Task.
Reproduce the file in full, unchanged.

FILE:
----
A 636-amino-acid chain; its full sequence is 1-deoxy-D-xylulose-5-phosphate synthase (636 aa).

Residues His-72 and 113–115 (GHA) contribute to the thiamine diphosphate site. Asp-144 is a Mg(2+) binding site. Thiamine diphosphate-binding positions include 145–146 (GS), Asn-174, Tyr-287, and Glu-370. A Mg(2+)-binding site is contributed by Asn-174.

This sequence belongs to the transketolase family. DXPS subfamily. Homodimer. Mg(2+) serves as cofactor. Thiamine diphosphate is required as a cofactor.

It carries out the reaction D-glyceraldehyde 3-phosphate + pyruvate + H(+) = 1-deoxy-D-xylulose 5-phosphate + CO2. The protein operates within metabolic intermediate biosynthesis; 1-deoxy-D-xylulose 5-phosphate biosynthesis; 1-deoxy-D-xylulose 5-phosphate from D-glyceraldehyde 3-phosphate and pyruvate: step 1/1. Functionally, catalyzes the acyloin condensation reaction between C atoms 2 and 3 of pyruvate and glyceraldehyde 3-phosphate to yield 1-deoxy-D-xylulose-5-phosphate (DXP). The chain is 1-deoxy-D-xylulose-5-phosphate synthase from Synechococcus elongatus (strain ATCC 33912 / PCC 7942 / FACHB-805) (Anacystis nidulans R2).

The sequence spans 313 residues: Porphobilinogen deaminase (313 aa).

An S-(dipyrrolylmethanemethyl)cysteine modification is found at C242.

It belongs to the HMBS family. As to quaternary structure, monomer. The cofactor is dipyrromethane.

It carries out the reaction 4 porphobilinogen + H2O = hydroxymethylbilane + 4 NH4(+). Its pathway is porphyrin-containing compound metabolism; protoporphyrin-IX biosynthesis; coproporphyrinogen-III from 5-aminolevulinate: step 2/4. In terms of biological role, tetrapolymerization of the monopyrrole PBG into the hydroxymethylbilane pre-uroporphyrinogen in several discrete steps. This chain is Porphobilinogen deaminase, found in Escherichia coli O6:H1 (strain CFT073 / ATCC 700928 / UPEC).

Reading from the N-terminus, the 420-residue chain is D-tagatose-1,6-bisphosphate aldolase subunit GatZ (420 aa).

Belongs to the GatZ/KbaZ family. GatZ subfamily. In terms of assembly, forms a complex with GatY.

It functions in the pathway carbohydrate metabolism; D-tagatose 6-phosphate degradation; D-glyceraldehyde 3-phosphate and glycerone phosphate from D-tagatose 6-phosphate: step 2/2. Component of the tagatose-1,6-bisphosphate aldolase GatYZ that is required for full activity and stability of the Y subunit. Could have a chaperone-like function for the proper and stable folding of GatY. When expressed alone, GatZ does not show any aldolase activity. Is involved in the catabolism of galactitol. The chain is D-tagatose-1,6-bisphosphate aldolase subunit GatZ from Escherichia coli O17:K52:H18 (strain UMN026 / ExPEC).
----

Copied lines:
A 636-amino-acid chain; its full sequence is 1-deoxy-D-xylulose-5-phosphate synthase (636 aa).

Residues His-72 and 113–115 (GHA) contribute to the thiamine diphosphate site. Asp-144 is a Mg(2+) binding site. Thiamine diphosphate-binding positions include 145–146 (GS), Asn-174, Tyr-287, and Glu-370. A Mg(2+)-binding site is contributed by Asn-174.

This sequence belongs to the transketolase family. DXPS subfamily. Homodimer. Mg(2+) serves as cofactor. Thiamine diphosphate is required as a cofactor.

It carries out the reaction D-glyceraldehyde 3-phosphate + pyruvate + H(+) = 1-deoxy-D-xylulose 5-phosphate + CO2. The protein operates within metabolic intermediate biosynthesis; 1-deoxy-D-xylulose 5-phosphate biosynthesis; 1-deoxy-D-xylulose 5-phosphate from D-glyceraldehyde 3-phosphate and pyruvate: step 1/1. Functionally, catalyzes the acyloin condensation reaction between C atoms 2 and 3 of pyruvate and glyceraldehyde 3-phosphate to yield 1-deoxy-D-xylulose-5-phosphate (DXP). The chain is 1-deoxy-D-xylulose-5-phosphate synthase from Synechococcus elongatus (strain ATCC 33912 / PCC 7942 / FACHB-805) (Anacystis nidulans R2).

The sequence spans 313 residues: Porphobilinogen deaminase (313 aa).

An S-(dipyrrolylmethanemethyl)cysteine modification is found at C242.

It belongs to the HMBS family. As to quaternary structure, monomer. The cofactor is dipyrromethane.

It carries out the reaction 4 porphobilinogen + H2O = hydroxymethylbilane + 4 NH4(+). Its pathway is porphyrin-containing compound metabolism; protoporphyrin-IX biosynthesis; coproporphyrinogen-III from 5-aminolevulinate: step 2/4. In terms of biological role, tetrapolymerization of the monopyrrole PBG into the hydroxymethylbilane pre-uroporphyrinogen in several discrete steps. This chain is Porphobilinogen deaminase, found in Escherichia coli O6:H1 (strain CFT073 / ATCC 700928 / UPEC).

Reading from the N-terminus, the 420-residue chain is D-tagatose-1,6-bisphosphate aldolase subunit GatZ (420 aa).

Belongs to the GatZ/KbaZ family. GatZ subfamily. In terms of assembly, forms a complex with GatY.

It functions in the pathway carbohydrate metabolism; D-tagatose 6-phosphate degradation; D-glyceraldehyde 3-phosphate and glycerone phosphate from D-tagatose 6-phosphate: step 2/2. Component of the tagatose-1,6-bisphosphate aldolase GatYZ that is required for full activity and stability of the Y subunit. Could have a chaperone-like function for the proper and stable folding of GatY. When expressed alone, GatZ does not show any aldolase activity. Is involved in the catabolism of galactitol. The chain is D-tagatose-1,6-bisphosphate aldolase subunit GatZ from Escherichia coli O17:K52:H18 (strain UMN026 / ExPEC).